The Centers for Medicare & Medicaid Services (CMS) released a proposed ruleand fact sheet for the 2019 Benefit Payment and Parameters. The proposed rule is intended to increase individual market flexibility, improve program integrity, and reduce regulatory burdens associated with the Patient Protection and Affordable Care Act (ACA) in many ways, including updates and annual provisions to:

  • Essential health benefits
  • Small Business Health Options Program (SHOP)
  • Special enrollment periods (SEPs)
  • Exemptions
  • Termination effective dates
  • Medical loss ratio (MLR)

CMS usually finalizes the Benefit Payment and Parameters rule in the first quarter of the year following the proposed rule’s release. November 27, 2017, is the due date for public comments on the proposed rule.

Almost all the topics addressed in the proposed rule would affect the individual market and the Exchanges, particularly the Small Business Health Options Program (SHOP) Exchanges.

Of interest to small group health plans, CMS proposes to change how states will select essential health benefits benchmark plans. If CMS keeps this change in its final rule, then it will affect non-grandfathered small group health plans for benefit years 2019 and beyond.

Read more about the proposed rule.

Treasury Issues its Priority Guidance Plan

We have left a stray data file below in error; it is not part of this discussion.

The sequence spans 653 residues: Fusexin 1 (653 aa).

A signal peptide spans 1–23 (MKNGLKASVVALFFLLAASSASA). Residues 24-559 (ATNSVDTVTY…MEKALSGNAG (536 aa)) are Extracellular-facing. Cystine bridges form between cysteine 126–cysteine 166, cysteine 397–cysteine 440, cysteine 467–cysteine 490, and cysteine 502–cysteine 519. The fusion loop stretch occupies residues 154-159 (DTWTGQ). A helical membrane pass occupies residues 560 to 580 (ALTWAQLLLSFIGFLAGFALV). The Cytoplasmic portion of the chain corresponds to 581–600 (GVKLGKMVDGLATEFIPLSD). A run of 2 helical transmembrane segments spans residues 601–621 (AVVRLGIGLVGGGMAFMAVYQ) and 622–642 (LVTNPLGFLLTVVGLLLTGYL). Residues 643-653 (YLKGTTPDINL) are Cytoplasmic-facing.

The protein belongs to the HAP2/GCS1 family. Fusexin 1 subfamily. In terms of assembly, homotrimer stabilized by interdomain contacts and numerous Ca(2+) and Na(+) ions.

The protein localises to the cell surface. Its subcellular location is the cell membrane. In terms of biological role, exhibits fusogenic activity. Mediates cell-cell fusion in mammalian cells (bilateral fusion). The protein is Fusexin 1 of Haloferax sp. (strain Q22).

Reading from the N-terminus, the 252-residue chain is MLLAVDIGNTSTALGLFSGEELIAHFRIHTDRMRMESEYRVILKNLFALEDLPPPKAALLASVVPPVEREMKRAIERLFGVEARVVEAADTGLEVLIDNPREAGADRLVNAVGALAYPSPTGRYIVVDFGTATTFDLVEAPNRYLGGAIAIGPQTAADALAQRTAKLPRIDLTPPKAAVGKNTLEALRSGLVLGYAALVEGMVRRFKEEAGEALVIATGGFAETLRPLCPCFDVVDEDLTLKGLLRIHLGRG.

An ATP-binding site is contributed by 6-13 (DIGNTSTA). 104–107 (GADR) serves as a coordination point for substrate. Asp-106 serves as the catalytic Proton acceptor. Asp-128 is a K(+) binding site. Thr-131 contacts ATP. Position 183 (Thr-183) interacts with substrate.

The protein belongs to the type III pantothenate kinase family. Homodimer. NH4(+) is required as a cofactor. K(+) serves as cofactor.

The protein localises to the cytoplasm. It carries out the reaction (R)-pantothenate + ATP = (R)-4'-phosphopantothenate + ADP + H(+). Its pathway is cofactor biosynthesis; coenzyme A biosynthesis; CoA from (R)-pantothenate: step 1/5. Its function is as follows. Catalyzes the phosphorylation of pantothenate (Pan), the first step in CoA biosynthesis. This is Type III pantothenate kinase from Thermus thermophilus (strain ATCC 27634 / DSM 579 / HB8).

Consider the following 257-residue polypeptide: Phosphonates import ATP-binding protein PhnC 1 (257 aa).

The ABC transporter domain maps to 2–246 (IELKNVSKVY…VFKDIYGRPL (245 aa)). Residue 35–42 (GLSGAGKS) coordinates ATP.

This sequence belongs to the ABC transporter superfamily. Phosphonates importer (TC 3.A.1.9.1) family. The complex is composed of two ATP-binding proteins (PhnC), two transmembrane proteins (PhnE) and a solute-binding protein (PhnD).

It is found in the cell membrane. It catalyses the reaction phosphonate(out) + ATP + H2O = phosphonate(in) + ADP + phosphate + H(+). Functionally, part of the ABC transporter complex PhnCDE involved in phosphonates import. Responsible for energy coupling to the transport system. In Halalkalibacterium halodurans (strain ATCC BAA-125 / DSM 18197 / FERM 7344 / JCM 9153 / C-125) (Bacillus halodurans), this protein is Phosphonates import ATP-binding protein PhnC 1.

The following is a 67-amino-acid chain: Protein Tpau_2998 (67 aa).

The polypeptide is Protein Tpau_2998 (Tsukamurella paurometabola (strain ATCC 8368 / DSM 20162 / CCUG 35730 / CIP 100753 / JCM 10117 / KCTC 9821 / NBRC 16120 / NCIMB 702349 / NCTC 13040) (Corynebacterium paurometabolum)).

The Treasury issued its 2017-2018 Priority Guidance Plan that lists projects that it intends to complete by June 30, 2018, including:

  • Guidance on issues related to the employer shared responsibility provisions
  • Regulations regarding the excise tax on high cost employer-provided coverage (“Cadillac tax”)
  • Guidance on Qualified Small Employer Health Reimbursement Arrangements (QSE HRAs)

Question of the Month

Q: Although the transitional reinsurance fee (TRF) expired, why might an employer have one TRF remittance due in November?

A: The TRF premium stabilization program was in place from 2014 to 2016. Calendar year 2016 was the last year for which the TRF was required. HHS offered employers with self-insured plans with an option to pay the TRF in one or two payments. If an employer chose to pay in two installments for the 2016 benefit year, then the employer’s first payment was due by January 17, 2017, and its second payment is due by November 15, 2017.